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Entry-level set up fee?
- No setup fee
- Free Trial
- Free/Freemium Version
- Premium Consulting / Integration Services
Would you like us to let the vendor know that you want pricing?
- Free of charge
- Plugin integration
- Easy to use
- Sometimes freezes
- It would be great to have some built-in code replacement feature
- Great debugging related features
- Very easy UI
- Fast and integrates with so many other third party plugins
- Seems slower at times when dealing with more plugins
- CDT mode for C++ sometimes creates running probles
- CDT on Ubuntu needs improvement as at times doesn't open the IDE
- Free of cost
- Easy to use and onboard with simple UI
- Ton of Debugging options/features
- Code completion is really solid
- Sometimes it feels Eclipse is clunky and it takes a lot of processing power
- It is great for some languages, but not all. It was hard to code in Java for example
- Not too many integrations with other testing apps/3rd party apps
- Support multiple plugins installation.
- Simple & easy to use UI.
- Support multiple programming languages.
- Good debugging features.
- Becomes slow at times when multiple plugins gets added
- Intellisense doesn't work sometimes.
- Takes a lot of memory when dealing with bigger projects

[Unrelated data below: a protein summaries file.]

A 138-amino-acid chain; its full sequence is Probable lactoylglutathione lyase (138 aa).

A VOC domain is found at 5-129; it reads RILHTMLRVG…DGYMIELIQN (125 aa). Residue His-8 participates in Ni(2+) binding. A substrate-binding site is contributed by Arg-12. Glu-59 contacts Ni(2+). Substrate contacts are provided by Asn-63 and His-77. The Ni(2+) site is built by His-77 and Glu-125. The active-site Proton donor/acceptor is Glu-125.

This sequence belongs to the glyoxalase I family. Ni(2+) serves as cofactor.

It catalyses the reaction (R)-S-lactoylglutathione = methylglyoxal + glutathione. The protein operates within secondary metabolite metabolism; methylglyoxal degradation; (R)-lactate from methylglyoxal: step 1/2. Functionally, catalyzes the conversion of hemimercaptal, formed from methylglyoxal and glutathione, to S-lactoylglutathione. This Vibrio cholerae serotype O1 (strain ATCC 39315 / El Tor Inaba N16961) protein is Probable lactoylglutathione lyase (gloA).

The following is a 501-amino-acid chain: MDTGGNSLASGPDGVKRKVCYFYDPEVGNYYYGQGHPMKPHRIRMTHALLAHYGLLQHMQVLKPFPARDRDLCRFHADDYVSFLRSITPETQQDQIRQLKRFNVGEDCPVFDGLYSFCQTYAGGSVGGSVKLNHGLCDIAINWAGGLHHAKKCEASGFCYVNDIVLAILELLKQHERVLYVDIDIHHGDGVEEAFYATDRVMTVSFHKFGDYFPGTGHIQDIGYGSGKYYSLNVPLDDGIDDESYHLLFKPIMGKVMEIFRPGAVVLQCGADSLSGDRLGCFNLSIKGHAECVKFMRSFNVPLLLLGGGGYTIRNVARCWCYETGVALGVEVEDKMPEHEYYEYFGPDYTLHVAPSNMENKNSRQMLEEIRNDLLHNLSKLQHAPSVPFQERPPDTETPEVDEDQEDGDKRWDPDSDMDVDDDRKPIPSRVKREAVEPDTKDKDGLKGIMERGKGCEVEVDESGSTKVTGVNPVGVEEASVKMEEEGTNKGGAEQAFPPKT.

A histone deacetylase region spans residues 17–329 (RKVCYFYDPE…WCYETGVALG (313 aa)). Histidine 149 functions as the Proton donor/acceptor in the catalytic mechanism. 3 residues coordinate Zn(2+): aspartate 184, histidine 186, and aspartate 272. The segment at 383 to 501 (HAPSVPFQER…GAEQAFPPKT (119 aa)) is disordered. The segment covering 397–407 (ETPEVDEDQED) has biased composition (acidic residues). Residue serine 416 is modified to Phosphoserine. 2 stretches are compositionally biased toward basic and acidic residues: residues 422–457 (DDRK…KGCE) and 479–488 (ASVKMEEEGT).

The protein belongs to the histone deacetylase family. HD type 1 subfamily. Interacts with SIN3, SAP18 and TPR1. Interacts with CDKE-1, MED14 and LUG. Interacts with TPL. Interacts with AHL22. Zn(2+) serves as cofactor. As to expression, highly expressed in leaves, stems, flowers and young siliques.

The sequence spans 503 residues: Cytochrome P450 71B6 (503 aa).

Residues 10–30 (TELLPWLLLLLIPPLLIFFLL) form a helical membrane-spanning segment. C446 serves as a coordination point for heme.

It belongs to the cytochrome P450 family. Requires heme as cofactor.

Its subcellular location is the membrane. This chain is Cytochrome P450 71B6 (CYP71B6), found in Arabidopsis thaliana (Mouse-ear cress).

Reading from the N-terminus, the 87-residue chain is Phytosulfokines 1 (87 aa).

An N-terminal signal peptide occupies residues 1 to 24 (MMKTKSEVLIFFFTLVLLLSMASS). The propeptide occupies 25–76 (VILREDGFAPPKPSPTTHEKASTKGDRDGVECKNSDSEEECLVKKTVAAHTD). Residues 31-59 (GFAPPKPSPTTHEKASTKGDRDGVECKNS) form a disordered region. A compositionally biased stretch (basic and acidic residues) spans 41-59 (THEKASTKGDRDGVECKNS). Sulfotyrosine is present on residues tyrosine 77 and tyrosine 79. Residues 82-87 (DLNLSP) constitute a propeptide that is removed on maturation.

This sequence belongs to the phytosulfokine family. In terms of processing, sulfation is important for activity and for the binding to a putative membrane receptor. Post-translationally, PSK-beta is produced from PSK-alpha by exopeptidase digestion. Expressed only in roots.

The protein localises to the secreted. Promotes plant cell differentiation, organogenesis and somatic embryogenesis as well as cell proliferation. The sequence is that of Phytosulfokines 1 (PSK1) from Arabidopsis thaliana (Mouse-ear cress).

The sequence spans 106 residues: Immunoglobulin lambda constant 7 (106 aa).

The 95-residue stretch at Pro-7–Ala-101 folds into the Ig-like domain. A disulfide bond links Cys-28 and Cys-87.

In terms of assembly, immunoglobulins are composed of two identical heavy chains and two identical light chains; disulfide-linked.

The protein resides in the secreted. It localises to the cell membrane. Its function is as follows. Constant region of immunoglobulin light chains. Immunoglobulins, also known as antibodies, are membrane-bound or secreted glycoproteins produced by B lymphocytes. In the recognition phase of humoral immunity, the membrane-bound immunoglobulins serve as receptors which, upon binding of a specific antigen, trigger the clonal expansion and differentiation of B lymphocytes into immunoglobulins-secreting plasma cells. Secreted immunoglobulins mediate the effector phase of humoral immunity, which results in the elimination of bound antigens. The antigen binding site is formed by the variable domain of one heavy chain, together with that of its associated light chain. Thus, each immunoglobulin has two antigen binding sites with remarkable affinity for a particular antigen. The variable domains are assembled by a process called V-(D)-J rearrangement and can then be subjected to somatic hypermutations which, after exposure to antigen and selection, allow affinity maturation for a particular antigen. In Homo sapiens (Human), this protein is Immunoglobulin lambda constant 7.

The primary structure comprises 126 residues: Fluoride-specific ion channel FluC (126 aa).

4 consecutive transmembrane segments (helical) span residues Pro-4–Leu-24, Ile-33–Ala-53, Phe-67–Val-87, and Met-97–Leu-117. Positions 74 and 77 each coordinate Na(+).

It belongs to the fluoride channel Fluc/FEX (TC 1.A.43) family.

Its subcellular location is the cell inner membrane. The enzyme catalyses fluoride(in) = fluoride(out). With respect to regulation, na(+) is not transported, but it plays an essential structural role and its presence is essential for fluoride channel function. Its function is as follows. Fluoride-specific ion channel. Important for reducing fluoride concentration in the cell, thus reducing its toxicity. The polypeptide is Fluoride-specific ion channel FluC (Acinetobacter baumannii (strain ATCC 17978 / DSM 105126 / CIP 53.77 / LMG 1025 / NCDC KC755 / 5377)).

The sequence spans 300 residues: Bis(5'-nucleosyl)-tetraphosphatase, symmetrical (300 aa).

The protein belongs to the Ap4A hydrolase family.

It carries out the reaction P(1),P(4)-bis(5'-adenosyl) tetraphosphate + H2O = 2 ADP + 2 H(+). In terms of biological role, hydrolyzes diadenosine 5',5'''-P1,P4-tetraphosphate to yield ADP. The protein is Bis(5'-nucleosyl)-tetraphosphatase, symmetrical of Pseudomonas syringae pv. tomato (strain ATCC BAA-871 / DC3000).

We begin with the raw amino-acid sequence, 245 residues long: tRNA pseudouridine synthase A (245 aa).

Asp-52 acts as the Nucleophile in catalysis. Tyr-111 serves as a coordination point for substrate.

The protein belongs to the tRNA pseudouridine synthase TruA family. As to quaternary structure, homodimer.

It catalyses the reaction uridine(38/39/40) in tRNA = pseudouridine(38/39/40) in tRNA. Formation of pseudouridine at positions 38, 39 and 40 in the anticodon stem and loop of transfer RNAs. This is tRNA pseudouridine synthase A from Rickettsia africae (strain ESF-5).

These softwares can be used throughout the organization for daily tasks that can be presented to users.
- Mark of errors
- Updating the libraries
- The way you find some configurations of the toolkit
- Unit testing
- Eclipse Marketplace
- Code completion
- UI should be modernized and could be more user friendly
- Using workspaces could be voluntary
- Easy to set up
- bad interface
- high memory consumption
- bad usability
- Lots of debugging features
- Auto-completion saved a lot of time for developers
- Extensibility is not as good as IntelliJ
- It uses more resources than some other IDEs. It becomes pretty slow when the project is big.
- Simple UI for development.
- A lot of plugins to use. (Unit testing plugins, code formatter plugins, etc)
- Eclipse is free.
- Very suited for managing large projects.
- Even though the UI is simple, Eclipse can work on its UI especially since beginners find it hard to find options and features.
- I feel like eclipse can optimize its performance.
- In my personal usage I am facing a lot of crashes when using multiple work spaces. I think eclipse can improve its memory management.
If you are looking to start with development (java), then Eclipse is a nice place to get started.
Eclipse is free so for individual programmers, it's well suited.
If you need cool UI with good IntelliSense then maybe eclipse is not for you.
- Great IDE for Java programming
- Lots of plugins and integrations, as it's open-source
- UI is simple so it's easy to find everything you need for coding
- The debugger is one of the best I've tried
- When working with bigger projects takes up a lot of RAM and sometimes it crashes
- Not so prepared for other languages than Java
- IntelliSense is awesome.
- Run and compile Java with ease.
- The theme and animations can affect performance.
- It does support a lot of languages, but not as good as Java.
- Support for different build systems like CMAKE.